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Moving right along...

  • T&T South African consul ill.
  • No succession plans in UNC—Bas.
  • COPers cough up the $$.

UNC MP Mikela Panday was busy perusing documents yesterday while Trade Minister Keith Rowley treated MPs in the House of Representatives to a half-hour lesson on the mysteries of the controversial Economic Partnership Agreement with the European Union.

Panday, who was at her father’s Privy Council matter in London earlier in the week, returned home Thursday.

Her father—Opposition Leader Basdeo Panday—however was giving his full attention to Rowley at yesterday’s sitting.

And not necessarily for complimentary reasons.

In tight formation, Panday, and UNC MPs Ramesh Lawrence Maharaj and Jack Warner, listening to Rowley, appeared by turns amused, mildly bored, then completely uninterested.

Warner sat chin propped on hand.

They weren’t alone. Prime Minister Patrick Manning grabbed his usual snooze. PNM Minister Junior Regrello yawned.

MP Christine Kangaloo conversed with Martin Joseph, and MP Nielung Hypolite with colleague Alicia Hospedales. MP Neil Parsanlal sat chin in hand, a la Jack.

When the UNC trio could stand it no more, they gleefully thumped their desk tops, usually the means by which MPs signal support at the conclusion of an MP’s speech.

On this occasion, however, the only thing the trio meant to signal to Rowley was: stop talking.

They had attempted it three times by the time Rowley rounded into his 25th minute. Then he granted their wish.

Rowley’s discourse on the EPA was one of two issues pertaining to Caricom dealt with at yesterday’s sitting, on the eve of next week’s Caricom inter-sessional meeting in the Bahamas which Manning will attend.

The other issue, the Advanced Passenger Information Bill, was a matter which Caricom leaders agreed to in 2006.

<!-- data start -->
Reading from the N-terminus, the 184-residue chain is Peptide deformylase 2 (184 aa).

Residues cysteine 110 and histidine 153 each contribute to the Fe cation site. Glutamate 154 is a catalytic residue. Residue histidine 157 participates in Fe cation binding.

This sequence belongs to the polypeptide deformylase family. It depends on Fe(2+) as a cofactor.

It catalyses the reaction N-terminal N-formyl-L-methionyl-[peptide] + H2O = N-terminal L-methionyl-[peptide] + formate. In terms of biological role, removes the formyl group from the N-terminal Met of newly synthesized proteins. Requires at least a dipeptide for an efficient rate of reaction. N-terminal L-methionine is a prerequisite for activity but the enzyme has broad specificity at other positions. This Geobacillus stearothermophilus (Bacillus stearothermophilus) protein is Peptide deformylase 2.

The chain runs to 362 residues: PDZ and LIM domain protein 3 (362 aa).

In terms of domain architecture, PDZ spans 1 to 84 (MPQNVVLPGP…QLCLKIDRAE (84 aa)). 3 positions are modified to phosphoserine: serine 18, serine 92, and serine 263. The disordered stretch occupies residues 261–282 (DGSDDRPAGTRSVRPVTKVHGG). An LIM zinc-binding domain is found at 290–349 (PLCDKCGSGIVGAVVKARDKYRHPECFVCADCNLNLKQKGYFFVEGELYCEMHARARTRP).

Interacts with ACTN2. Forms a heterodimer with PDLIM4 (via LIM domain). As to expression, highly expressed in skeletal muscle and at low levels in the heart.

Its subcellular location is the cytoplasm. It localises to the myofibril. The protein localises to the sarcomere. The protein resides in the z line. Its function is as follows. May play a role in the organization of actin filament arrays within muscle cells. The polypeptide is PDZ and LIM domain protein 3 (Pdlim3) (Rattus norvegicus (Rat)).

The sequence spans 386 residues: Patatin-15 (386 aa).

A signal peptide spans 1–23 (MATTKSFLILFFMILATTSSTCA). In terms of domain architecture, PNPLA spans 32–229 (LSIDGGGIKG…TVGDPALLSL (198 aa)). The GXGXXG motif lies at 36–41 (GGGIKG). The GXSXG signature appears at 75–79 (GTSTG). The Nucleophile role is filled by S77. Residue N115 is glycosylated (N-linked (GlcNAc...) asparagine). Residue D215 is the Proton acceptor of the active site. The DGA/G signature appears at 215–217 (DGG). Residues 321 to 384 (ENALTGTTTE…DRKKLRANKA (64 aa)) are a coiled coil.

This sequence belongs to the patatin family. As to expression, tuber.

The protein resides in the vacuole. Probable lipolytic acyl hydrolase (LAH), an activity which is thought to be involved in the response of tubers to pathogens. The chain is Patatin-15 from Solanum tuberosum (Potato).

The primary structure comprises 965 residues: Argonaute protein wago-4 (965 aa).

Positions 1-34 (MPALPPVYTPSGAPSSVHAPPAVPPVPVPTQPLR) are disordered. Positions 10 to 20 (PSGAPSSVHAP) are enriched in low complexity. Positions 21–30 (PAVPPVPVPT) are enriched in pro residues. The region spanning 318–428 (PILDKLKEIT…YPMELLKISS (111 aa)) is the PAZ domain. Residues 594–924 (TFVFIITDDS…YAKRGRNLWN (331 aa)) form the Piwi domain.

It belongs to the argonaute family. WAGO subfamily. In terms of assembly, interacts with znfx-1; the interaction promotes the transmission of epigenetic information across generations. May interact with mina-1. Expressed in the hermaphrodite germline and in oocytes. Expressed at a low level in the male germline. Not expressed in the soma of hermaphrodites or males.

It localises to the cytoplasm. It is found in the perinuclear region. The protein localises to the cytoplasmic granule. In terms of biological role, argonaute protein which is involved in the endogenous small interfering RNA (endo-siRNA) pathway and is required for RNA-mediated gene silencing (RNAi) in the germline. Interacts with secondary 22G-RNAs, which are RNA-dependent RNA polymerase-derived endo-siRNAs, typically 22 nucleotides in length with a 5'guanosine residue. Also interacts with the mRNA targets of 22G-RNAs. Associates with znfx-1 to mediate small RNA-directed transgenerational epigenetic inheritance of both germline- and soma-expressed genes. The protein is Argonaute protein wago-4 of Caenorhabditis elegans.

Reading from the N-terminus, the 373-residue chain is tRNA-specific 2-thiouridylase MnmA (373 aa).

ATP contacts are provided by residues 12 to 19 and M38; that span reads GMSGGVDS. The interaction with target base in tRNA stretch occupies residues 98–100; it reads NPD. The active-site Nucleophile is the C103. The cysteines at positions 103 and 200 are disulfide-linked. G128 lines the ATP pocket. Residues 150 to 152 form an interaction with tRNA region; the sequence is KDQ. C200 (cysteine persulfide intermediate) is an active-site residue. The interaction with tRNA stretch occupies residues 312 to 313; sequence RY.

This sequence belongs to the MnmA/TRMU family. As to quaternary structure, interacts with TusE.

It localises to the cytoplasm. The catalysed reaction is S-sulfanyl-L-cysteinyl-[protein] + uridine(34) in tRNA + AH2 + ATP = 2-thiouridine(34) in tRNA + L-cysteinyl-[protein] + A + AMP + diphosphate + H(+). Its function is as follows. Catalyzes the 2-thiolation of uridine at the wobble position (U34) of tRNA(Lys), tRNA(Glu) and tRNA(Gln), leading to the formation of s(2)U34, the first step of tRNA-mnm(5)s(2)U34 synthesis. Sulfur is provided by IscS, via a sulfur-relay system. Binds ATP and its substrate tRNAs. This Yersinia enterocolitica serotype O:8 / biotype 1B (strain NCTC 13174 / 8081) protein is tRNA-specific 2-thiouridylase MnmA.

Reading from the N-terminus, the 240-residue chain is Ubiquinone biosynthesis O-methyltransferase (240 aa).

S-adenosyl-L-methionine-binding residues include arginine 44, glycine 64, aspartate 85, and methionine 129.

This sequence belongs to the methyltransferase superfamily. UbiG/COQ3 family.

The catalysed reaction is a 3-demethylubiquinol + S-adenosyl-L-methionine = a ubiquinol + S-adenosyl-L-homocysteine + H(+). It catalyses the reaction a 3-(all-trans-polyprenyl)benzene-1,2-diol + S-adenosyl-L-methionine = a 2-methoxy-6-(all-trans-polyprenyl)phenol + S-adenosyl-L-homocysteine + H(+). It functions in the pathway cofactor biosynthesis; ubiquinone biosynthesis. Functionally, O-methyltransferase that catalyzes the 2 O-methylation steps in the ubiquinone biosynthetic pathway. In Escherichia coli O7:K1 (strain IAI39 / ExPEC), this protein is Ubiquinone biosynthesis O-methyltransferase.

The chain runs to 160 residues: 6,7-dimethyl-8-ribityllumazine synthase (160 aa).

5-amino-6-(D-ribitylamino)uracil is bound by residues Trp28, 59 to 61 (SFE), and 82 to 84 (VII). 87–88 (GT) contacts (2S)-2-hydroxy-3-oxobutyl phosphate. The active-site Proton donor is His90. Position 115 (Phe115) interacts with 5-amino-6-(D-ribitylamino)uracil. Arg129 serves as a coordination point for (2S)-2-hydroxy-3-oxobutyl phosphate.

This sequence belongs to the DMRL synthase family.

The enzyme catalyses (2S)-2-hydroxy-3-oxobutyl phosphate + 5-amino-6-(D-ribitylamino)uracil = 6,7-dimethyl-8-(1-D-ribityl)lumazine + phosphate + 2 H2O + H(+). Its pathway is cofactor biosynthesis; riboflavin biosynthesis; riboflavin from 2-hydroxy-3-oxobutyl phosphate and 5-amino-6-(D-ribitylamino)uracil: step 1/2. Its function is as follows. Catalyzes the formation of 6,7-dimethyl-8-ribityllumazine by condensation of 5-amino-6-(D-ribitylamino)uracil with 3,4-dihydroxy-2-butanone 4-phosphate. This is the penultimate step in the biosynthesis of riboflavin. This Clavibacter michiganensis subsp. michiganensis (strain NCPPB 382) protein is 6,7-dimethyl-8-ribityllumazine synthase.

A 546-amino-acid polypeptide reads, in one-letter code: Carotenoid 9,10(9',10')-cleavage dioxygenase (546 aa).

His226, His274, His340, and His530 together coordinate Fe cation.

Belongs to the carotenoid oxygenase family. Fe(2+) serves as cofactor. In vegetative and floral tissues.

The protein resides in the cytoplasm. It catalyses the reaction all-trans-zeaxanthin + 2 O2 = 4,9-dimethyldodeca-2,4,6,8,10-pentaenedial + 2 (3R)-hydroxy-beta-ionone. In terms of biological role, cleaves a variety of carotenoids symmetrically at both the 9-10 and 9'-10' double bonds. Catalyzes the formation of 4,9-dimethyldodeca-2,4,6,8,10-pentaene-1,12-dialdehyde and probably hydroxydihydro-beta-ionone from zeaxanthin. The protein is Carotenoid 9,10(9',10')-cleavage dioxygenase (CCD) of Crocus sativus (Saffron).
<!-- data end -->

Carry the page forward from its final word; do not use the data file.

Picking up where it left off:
Recent weeks have seen Manning industriously networking with foreign colleagues prior to the summit, receiving the Barbados Prime Minister last week and currently hosting St Vincent counterpart Ralph Gonsalves.

Next week Manning entertains the Prince of Wales and Duchess of Cornwall.

With Jamaica’s PJ Patterson, Barbados’ Owen Arthur and Cuba’s Fidel Castro now off the scene, Manning’s senior status among regional leaders will be reinforced. Indeed, next week’s Caricom inter-sessional will see six new regional heads—out of the 13 territories—in attendance.

Apart from security, regional transport and energy, caucus may be a tad discomforting for new Caricom chairman, Hubert Ingraham, whose colleagues may wish to get Ingraham’s fellow Bahamians to lend more support to the Single Market and Economy—Caricom’s lumbering pet project with something of a “white elephant” reputation.

As well as considering recent grim developments in Guyana—and surprising ones in Cuba—discussions may well include climate change issues, considering how significant that item is on the agenda of next year’s Commonwealth leaders’ conference and the Summit of the Americas, both hosted by T&T.

Government has a new expanded downtown skyline to present to international leaders for the conferences.

Manning himself will have new offices at St Clair Boulevard, Port-of-Spain, from month-end, the Office of the Prime Minister confirmed Wednesday.

Everything is in place for the move to the $51 million building which was formerly earmarked for Public Administration’s head office.

That was shelved to accommodate the OPM while restoration work is done on Whitehall.

Project manager Urban Development Corporation (Udecott) on Thursday confirmed the building was due for occupancy since February but redesign work is being done on levels of the new building earmarked for Manning’s personal offices.

The block-long, four-storey state-of-the-art structure came in within cost.

A Whitehall spokesman said planning of Whitehall’s restoration—for conversion to historical landmark status—is currently in train.

Udecott is handling refurbishment work for Stollmeyer’s Castle, the security checkpoint for Whitehall. Whether Udecott will get the restoration brief remains to be seen.

While the OPM will reside at St Clair Boulevard, the question remains for how long.